To attempt to stay and exercise "control" over this is only feasible for as long as energy can be applied to suppress the symptoms (Huks by Magsaysay, Iraqis by Petreaus), but will revert to a natural state once that energy fades or is removed if the occupier remains or if legal forms of democracy (for that culture, really self-determination) are not established.

Those who preach control preach an infeasible doctrine based on an obsolete understanding of insurgency. No "COIN" theory can overcome that obstacle. if one creates an impossible problem, then one will naturally fail to solve it. (typed on my phone, so excuse any typos or autocorrects)

Dayuhan

Fri, 05/30/2014 - 10:51pm

There's a fundamentally confusing issue here. The title and introductory paragraphs suggest strongly that this is meant to present a generally applicable model of insurgency and counterinsurgency. In the text, though, the references to "occupying COIN force". "tribal identity", and an "insurgent force that represents the overturned government" indicate that the focus is post-regime change COIN operations in predominantly tribal societies, a very limited and actually quite unusual insurgent/counterinsurgent dynamic. The article thus seems less focused on "insurgency" generically than on the Iraq and Afghanistan campaigns. An occupying COIN force, a recently overturned government, and tribal identities are by no means universal or even typical characteristics of an insurgent/counterinsurgent conflict, and there's little reason to treat them as assumptions, givens, or even typical conditions.

It would be interesting to see these premises applied to a more typical situation in which an indigenous government is challenged by an indigenous insurgency, with foreign forces either not involved or involved only in a limited advisory/FID role.

Regarding perception, while I agree that it is critical, I'm not sure that deliberate attempts to influence perception are actually the prevalent influences on perception. If the government is perceived as being controlled by corrupt and predatory elites and the national armed forces are perceived as being corrupt and brutal, that does not necessarily mean that insurgent propaganda has created these perceptions. Perceptions of governance are governed more by the actions of government than by anyone's propaganda. If people think their government sucks, it's probably not because insurgents are effectively managing perception. There's a good chance that the government does in fact suck, and that the perception is derived from the actual behaviour of government.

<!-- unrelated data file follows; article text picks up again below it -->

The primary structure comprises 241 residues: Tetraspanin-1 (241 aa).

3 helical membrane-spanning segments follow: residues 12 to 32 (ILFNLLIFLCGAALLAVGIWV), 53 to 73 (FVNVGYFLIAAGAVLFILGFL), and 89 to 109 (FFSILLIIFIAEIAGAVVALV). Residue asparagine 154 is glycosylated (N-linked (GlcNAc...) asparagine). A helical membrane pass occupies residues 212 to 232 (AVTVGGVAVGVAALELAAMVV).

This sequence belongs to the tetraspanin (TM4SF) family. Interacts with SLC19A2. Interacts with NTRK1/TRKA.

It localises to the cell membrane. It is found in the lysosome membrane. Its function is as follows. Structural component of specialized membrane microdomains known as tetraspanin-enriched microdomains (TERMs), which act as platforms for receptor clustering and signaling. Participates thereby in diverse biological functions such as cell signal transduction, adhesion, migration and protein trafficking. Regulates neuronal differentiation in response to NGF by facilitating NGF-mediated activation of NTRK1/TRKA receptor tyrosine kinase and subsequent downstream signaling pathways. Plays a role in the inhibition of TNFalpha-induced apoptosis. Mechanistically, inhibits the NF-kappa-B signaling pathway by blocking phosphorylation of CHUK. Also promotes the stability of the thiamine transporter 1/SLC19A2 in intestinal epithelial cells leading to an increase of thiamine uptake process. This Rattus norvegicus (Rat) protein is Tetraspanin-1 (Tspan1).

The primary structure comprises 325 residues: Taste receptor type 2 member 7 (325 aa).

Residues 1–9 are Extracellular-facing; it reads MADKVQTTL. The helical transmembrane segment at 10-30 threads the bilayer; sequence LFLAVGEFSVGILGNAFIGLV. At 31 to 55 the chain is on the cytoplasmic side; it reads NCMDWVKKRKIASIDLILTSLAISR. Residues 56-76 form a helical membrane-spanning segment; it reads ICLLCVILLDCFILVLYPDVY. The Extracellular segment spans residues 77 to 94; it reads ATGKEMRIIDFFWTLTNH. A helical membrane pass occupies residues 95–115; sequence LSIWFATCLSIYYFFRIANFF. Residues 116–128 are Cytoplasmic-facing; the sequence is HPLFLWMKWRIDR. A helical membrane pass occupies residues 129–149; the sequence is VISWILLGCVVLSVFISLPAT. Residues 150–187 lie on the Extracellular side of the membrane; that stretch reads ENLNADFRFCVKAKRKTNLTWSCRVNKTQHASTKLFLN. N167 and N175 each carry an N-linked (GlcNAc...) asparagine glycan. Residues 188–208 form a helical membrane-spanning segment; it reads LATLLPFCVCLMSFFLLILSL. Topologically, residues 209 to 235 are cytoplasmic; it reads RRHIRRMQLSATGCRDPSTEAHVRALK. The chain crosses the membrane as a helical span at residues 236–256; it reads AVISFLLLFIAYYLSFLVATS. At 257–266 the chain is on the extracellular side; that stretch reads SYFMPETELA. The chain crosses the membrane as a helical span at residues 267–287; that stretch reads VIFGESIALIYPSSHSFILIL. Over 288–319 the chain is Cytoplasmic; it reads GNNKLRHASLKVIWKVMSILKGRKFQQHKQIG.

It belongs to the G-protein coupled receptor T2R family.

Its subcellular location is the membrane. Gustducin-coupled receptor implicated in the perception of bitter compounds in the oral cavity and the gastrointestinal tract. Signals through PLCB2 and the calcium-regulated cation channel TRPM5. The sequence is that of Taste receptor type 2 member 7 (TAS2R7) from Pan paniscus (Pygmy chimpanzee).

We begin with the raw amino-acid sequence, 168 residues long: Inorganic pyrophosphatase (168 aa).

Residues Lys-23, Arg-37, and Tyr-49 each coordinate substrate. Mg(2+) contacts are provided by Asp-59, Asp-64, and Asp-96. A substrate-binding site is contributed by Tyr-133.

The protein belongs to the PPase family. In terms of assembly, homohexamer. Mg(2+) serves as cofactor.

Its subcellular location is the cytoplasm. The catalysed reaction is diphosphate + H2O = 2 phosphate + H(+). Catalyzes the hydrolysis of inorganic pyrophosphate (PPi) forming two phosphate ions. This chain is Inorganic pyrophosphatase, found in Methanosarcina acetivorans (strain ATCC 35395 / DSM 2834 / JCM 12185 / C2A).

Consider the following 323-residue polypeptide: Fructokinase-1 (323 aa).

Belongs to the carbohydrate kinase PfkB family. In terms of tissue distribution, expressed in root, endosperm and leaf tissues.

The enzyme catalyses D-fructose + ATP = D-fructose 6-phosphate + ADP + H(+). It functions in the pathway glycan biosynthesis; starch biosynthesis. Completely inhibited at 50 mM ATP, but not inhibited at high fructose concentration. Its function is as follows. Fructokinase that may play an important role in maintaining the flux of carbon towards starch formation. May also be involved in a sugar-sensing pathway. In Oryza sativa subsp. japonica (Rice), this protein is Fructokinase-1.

The model published in this article, which was based on a 2012 APSA conference paper, has developed considerably in the last year. I hope to submit a ‘version 2’ paper to the Small Wars Journal in the coming months. In the meantime, I will continue to post updates where I can (e.g. http://www.isn.ethz.ch/Digital-Library/Articles/Detail/?lng=en&id=180191).

Outlaw 09 - Again, I broadly agree with you. After operations in Afghanistan and Iraq it is crucial that the small wars field (theoreticians and practitioners) critically analyses the fundamentals of the prevailing COIN approach. This requires honestly identifying the assumptions underpinning ‘hearts and minds’ (functionalist) COIN as the starting point for methodically re-examining this approach; from its philosophical, policy and strategic foundations to its operational and tactical manifestations. The worst case scenario for this field is that those ‘fundamentals’ go unquestioned, successes in the field are held up as beacons of best practice while failures are flippantly dismissed as products of inept application. The first test of how this largely intellectual battle is playing out will be evidenced in the COIN doctrine released by Western militaries over the coming years.

Robert C. Jones – I certainly sympathise with your broad criticisms of the thinking (and practice) that currently dominates the field. I am happy to respond to a specific issue you have but, given your comments are a little on the broad and vague side in relation to this specific model, I would need to be presumptuous to do so. Feel free to post here or contact me directly.

Robert C. Jones

Fri, 05/30/2014 - 10:07am

I've spent a great deal of time thinking about insurgency over the past several years (Insurgency in general and insurgency by the eaches of specific case across cultures, regions and time). I have come to a point where I am fairly well convinced that the primary problem with what we have come to call "COIN" and the various approaches to that mission applied by so many - is that we do so based upon a popular, but very flawed understanding of the dynamic of insurgency itself.